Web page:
SLTs are typically performed to a maximum applied load equal to a multiple of the design load or to geotechnical failure. Compression tests utilize an overhead reaction beam and frame with resistance to the applied loads provided by dead weight or reaction piles. Tension tests may also utilize an overhead reaction beam and frame, or they may use only a reaction beam supported on mats. The benefits of SLT are that they (1) provide information that can be used in foundation design confirmation and design refinement, (2) allow the use of a lower FS (allowable stress design) or higher resistance factor (load and resistance factor design) to save construction cost, (3) optimize design from detailed load-transfer information and (4) calibrate static analysis methods (the focus of this book). Although SLTs are considered to be the most reliable way for evaluating pile capacity, they are expensive and time-consuming. Guidance on SLT can be found in ASTM D1143 (2013) for compression and ASTM D3689 (2013) for tension.

Applied loads are determined using a load cell and hydraulic jack pressure, while movement can be measured using digital or mechanical dial gages, multiple of types of displacement transducers, string potentiometers or a combination of these devices. The measured load versus movement is plotted in a way that can be used to define the foundation’s geotechnical capacity, as discussed in the following section. An example is presented in Figure 3.10. Additional embedded instrumentation consisting of strain gages or telltales can be used to measure foundation strain from which load in the foundation can be estimated. An example of load distribution with its instrumented elevation is given in Figure 3.11. Unit shaft and tip resistance values can be determined from load-transfer profiles.

ASTM D1143 (2013) suggested the following procedures for SLT:

1. Quick test: Load is applied in increments of 5% of the anticipated failure load. Each load increment is added in a continuous fashion

Load-movement curve from axial compression test (Sources

Figure 3.10 Load-movement curve from axial compression test (Sources: data from the database maintained by the FHWA)

I Load distribution with the depth (Sources

Figure 3.1 I Load distribution with the depth (Sources: data from the database maintained by the FHWA)

and immediately following the completion of movement readings for the previous load interval. Load increments are added until reaching a failure load but do not exceed the safe structural capacity of the pile.

2. Maintained load (ML) test: Pile is loaded to a maximum maintained load of 200% of the anticipated design load for tests on individual piles in increments of 25% of the design load. Each load increment is maintained until the rate of axial movement does not exceed 0.25 mm per hour.

  • 3. Loading in excess of a maintained test: After the load has been applied and moved in a maintained test, the test pile is reloaded to the maximum ML in an increment of 50% of the design load, allowing 20 minutes between load increments. Additional load in increments of 10% of the design is then applied until reaching the maximum required load or failure.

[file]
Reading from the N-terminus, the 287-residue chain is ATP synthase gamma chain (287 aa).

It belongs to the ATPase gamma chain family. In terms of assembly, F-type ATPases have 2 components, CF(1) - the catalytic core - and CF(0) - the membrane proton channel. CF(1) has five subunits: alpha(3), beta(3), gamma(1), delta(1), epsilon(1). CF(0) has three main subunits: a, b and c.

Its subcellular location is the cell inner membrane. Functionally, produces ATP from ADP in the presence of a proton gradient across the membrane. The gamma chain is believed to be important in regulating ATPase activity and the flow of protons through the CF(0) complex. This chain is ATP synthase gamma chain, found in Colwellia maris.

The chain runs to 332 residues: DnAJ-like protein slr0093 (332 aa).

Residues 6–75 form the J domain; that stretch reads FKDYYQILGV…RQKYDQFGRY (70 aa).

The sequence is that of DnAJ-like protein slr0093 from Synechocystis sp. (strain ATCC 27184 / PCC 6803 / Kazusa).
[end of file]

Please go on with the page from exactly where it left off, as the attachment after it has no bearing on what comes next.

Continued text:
• 4. Constant time interval test: Load is applied in increments of 20% of the design load in one hour.
  • 5. Constant rate of penetration (CRP) test: Load is applied to maintain a pile penetration rate of 0.25-1.25 mm per minute for cohesive soil or
  • 0.75-2.5 mm per minute for cohesionless soil. The maximum applied load is maintained until a total pile penetration of at least 15% of the pile diameter is obtained.
  • 6. Constant movement increment test: Load is applied in increments to produce pile head movement increments equal to approximately 1% of the pile diameter.
  • 7. Cyclic load test: Load is applied in increments in accordance with the maintained test. After the application of loads equal to 50%, 100% and 150% of the pile design load, maintain the test load for one hour and remove the load in decrements equal to the loading increments. After removing the maximum applied load, reapply the load to each preceding load level in increments equal to 50% of the design load.

Whether the pile is tested by means of CRP or ML, the rate of load applications is much higher than the loading rate of a building under construction.

Bi-directional SLT

Most pile design practices employ the head load-movement curve as the primary means for interpreting the SLT results, providing the least information on the soil response to the loading procedure (Fellenius 2015). To take full advantage of an SLT, a pile could be instrumented to measure the load distribution. For this reason, the SLT has advanced into the bi-directional method of testing over the past thirty years. As reviewed by Salem and Fellenius (2017), early bi-directional SLT was performed by Gibson and Devennv (1973), Amir (1983) and Horvath et al. (1983). Meanwhile, an independent development took place in Brazil by Elisio in 1983, leading to a method for the piling industry. In the mid-1980s, Dr. Jorj O. Osterberg, professor emeritus of civil engineering at Northwestern University, also saw the need for and use of a test employing a hydraulic jack arrangement placed at or near the pile toe to perform a bi-directional SLT (Osterberg 1995). Based on the existence and availability of the Brazilian device for bi-directional SLT, Dr. Osterberg invented and developed a hydraulically driven, high capacity, sacrificial loading device called the Osterberg cell (O-cell). It can satisfactorily meet the construction industry’s needs and provide an innovative and effective method to test high-capacity drilled shafts and piles (e.g. Osterberg 1995; Hasan et al. 2018; Kalmogo et al. 2019). Outside Brazil, the bi-directional load test is now called the “О-cell test.”